Francis Bacon Figure with Meat 1954
Francis Bacon 'Figure with Meat' 1954


  Blake Morrison

And here – come closer – framed so you can
See yourself in it, my Francis Bacon.
Early, yes, but far from an apprentice piece
So the experts reassure me. Those sharp eyes
And the gaoling of the figure in a boxroom
Are as typical of Bacon as the scream.

A Pope, the title says, but it's left open
To be read as anyone in pain -
A car-ace, say, burning in his Jaguar
Or a murderer in a high electric chair.
But look, don’t let me preach. Just take a pew
And relax – whisky all right for you?

Yes, worth a fortune now, but back then
In the forties, when he showed at the Redfern,
Bacon was the coming man. There was this chap
From the Gallery got one for me cheap,
No questions asked. But then Janine, my first wife,
Wouldn't give it house-room for her life.
Dear God, you'd not believe the tongue she had:
What's that when it's at home, a gibbon head?
Piss off and get our money back at once.
I'll not surround myself with skeletons.
I tried to exchange the thing but couldn't:
We fought like cats until her accident
When she lost her head over some diplomat
And sat there, smashed, on a crossing in the mouth
Of the Glasgow express. I sent Hammond
To identify the bits… but never mind.

Andrea now – you met her coming up -
She's got her head screwed on. After a decent gap
She took the picture out of storage
And gave it pride of place. It takes some courage,
Eh, not liking it herself but knowing
The pleasure her husband gets from showing
It to business friends, who come to stare
Over a large Courvoisier and cigar.
The womanly virtues! Learning to cater
For a chap's joie de vivre and raison d'être.
Oh yes, my Andrea knows a trick or two -
Watch out or she'll be playing them on you.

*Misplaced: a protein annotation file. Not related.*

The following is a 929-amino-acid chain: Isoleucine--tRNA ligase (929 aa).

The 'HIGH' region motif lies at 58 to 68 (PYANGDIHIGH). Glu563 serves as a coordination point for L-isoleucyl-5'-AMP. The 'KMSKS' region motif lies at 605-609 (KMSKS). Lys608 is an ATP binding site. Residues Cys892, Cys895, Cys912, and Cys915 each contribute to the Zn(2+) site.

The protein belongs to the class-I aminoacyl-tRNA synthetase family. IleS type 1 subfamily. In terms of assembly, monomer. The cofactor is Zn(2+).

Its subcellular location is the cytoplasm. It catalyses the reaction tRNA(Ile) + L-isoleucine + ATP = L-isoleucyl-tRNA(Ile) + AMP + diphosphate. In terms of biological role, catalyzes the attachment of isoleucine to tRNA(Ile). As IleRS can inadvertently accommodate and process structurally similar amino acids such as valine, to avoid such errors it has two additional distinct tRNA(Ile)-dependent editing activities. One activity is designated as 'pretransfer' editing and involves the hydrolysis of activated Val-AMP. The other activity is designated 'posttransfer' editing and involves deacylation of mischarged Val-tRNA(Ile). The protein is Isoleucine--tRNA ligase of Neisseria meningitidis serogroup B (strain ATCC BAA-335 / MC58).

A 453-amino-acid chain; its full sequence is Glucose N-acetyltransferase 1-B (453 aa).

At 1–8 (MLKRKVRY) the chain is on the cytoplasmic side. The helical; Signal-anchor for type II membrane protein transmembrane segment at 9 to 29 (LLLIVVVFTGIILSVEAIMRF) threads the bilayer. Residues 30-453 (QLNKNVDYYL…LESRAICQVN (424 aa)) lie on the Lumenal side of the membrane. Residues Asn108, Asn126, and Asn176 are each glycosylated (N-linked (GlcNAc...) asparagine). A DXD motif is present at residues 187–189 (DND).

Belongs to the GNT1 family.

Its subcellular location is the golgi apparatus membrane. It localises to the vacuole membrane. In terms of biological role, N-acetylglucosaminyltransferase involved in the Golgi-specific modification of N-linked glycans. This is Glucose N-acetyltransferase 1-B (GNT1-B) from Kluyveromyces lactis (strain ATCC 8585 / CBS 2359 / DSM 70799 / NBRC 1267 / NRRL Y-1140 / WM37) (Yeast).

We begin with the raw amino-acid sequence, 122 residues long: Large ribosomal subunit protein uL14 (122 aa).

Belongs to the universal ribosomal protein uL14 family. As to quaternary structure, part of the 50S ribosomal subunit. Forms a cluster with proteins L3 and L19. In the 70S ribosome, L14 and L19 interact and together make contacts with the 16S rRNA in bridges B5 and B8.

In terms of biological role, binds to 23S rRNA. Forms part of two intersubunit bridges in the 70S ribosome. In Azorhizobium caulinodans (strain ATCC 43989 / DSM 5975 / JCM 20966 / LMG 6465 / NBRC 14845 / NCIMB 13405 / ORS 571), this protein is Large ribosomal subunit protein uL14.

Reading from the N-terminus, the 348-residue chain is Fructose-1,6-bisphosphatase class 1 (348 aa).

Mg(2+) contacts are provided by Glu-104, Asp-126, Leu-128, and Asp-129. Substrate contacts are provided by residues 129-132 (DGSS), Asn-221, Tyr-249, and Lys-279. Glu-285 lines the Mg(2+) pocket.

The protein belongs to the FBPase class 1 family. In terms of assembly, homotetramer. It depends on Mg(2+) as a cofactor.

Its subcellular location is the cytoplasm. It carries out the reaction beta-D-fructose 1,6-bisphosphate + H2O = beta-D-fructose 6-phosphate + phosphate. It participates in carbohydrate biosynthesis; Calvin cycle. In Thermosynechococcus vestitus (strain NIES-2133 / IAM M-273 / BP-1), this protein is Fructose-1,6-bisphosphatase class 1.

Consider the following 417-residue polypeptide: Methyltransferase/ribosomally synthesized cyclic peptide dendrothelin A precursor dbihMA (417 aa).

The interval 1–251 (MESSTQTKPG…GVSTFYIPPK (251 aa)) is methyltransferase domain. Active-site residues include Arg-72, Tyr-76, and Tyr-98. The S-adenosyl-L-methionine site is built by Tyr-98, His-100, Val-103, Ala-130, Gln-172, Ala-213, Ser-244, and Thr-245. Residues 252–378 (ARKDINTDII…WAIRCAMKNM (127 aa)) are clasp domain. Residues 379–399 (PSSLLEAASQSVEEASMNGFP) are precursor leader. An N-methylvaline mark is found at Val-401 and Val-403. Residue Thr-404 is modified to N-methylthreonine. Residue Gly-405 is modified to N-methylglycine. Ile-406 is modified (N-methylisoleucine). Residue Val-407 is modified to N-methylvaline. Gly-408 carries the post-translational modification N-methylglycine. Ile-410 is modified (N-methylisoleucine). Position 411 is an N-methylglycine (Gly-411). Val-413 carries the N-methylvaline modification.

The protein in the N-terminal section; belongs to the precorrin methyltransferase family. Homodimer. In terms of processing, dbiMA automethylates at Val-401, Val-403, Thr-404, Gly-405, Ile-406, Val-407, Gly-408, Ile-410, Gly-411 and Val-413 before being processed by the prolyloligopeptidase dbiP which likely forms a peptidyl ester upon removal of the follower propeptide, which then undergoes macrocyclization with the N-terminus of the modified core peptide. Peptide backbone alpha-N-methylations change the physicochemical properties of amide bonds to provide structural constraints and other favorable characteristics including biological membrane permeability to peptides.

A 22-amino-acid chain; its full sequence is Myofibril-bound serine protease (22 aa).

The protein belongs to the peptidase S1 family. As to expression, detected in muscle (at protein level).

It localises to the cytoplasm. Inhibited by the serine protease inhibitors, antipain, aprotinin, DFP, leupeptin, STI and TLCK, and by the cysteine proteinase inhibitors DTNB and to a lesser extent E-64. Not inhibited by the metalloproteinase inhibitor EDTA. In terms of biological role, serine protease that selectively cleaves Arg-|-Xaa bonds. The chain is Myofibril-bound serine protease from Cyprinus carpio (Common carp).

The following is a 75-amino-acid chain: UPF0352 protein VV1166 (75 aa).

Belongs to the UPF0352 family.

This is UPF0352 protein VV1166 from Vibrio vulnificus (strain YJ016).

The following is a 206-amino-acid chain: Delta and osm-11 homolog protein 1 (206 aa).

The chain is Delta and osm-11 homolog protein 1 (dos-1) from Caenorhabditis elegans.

Same again? What's that, his later stuff? Well,
It looks to me much as before: offal
On a mattress, paralysed limbs, the green eyes
Of people who're crazy with loneliness.
Not quite my thing, between ourselves: I rather hate
How his paintings constantly exaggerate.
One has one's setbacks but where's the point
In committing one's gloominess to paint.
Oh, I'd be off my head to let go of it
But were it choice not investment Dubuffet
Might be hanging here instead, an artist
Whose disfigurings are much more to my taste.

But look, you're not here for a seminar.
Empires have fallen, whole industries come near
To collapse -  and all while we've been talking.
Outside the door my rivals are skulking
With a vengeance: I'll see their blood pizzle out
Sooner than be mastered, I'll wipe the lot.
So let's down to business in my study.
But notice, as you pass, how the steady
Eyes of that Pope seem to accuse and track
Us, as if we'd personally stretched him on that rack.
Just an artist's trick, friend – no need to get
Jumpy. We'll see that bastard roasting yet.

Francis Bacon Head Study
Francis Bacon 'Head Study'

Blake Morrison was born in Skipton, Yorkshire in 1950. He is Deputy Literary Editor of the Observer and author of The Movement (1980), Seamus Heaney (1982) and to books of poems, Dark Glasses (1984) and The Ballad of the Yorkshire Ripper (1987), both published by Chatto and Windus. Awards and prizes include the Eric Gregory Award (1980) Somerset Maugham Award and Dylan Thomas Prize (1985). 

Francis Bacon Seated figure 1961
Francis Bacon 'Seated figure' 1961